Known as the largest Japanese Canadian art and culture event in the country, the Powell Street Festival Society (“PSFS”) is adapting to public health restrictions and revamping its programming this summer. Festival-goers can stay bubble-safe yet connected to the historic Japanese Canadian neighbourhood for the annual festival celebration on July 31 and August 1, 2021.
45th Powell Street Festival
The 45th Powell Street Festival offers an array of on-demand creative works, on-location performances, DIY workshops, and community-building activities. There will be no large public gathering event. The festival website will be the hub for programming throughout July, culminating in a critical mass of activity during the BC Day Long Weekend.
“We are prioritizing community connection,” says Executive Director Emiko Morita. “In consultation with our stakeholders, we’re supporting our grassroots groups to create self-sufficient, accessible interactions and resources. Martial artists, Japanese folk singers, actors, poets, musicians and dancers will host bubble-safe programs through the internet and/or in person, these events will then reverberate through photographs, YouTube videos, or Zoom virtual gatherings. Follow #PowellStFest to witness this high velocity of activity.”
The on demand content includes a showcase of local and international artist collaborations that PSFS commissioned specifically for digital consumption, including:
What better combo than a local farmers market, a tasty food truck, and a fundraiser that will help provide food security for children in our community? On Sunday, June 13th, Indish Food Truck will celebrate its one year anniversary at the Mt Pleasant Farmers Market with a fundraiser for Backpack Buddies.
Indish Food Truck Celebrates One Year with Farmers Market Fundraiser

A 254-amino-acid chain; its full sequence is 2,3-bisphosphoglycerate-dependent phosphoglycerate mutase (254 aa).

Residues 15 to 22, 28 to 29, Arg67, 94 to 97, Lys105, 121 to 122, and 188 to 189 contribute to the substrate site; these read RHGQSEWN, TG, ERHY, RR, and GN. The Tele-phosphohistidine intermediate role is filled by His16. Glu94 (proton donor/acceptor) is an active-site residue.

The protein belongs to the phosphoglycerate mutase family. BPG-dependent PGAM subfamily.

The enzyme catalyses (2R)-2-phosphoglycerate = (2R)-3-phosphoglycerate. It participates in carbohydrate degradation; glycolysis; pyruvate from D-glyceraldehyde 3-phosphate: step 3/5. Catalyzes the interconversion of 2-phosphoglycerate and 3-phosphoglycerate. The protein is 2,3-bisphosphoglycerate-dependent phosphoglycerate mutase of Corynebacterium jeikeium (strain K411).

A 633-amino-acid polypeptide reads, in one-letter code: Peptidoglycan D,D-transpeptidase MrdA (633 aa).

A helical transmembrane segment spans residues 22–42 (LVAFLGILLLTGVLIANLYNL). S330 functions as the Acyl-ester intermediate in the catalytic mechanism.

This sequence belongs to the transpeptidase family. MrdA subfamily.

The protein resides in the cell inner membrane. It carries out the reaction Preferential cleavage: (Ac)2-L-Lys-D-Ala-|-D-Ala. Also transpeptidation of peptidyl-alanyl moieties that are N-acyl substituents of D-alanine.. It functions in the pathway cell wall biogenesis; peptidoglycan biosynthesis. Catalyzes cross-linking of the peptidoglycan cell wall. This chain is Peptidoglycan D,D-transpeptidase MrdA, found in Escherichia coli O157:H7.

Where: Mt Pleasant Farmers Market (8th Ave. & Guelph St, Vancouver) When: Sunday, June 13, 2021 from 9:00am to 2:00pm All proceeds from menu items purchased that day will go to Backpack Buddies
“While COVID is still impacting the community, Indish is helping out by doing what they do the best – serving delicious Indian food outdoors, with all precautions in place.”
Started by Tushar Shroff and Anant Singh, on June 13, 2020 in the middle of the pandemic, Indish is giving back to the community that has supported it through a challenging year. Indish food truck serves Indian-inspired cuisine that is cooked consciously and is healthy, with a few indulgences.
Tushar and Anant both immigrated to Vancouver in 2019, where they met and discovered that they shared their passion for serving the kind of food that they grew up with: food that was simple, healthy and delicious.
Menu items include: Paratha Wrap (flaky, crispy & chewy wrap enveloping all your favourite fixing); Coconut Korma; Butter Sauce; Poutine; Spinach Curry, Chana Kebab; Bun Samosa (a crispy samosa, smashed in a pav bun dressed with mint, tamarind chutney and our kachumber slaw); Sev Puri (crispy wheat crackers topped with potatoes, onions, and a trio of mint, tamarind and garlic chutneys, finished with crispy split-chickpea vermicelli bits) … and much more!
This Sunday, the team is contributing all of their birthday proceeds to Backpack Buddies, a local charity that provides backpacks full of meals to children in need.
“While vulnerable students may take advantage of school-based meal programs during the week, few supports exist on weekends, when many kids suffer in secret. Backpack Buddies‘ community of donors, volunteers and caring partners address this crisis by discreetly providing bags of food to students in need every Friday, with enough meals and snacks to last the entire weekend. Backpack Buddies reaches out to hungry kids across BC with the food they need to learn and grow.”
The Surrey Art Gallery presents two solo exhibitions this summer: Cindy Mochizuki: Autumn Strawberryand Henry Tsang: Hastings Parkfrom June 26 to August 28, 2021. Mochizuki and Tsang take camera and projection technologies and use them in unexpected ways to illuminate histories and everyday moments.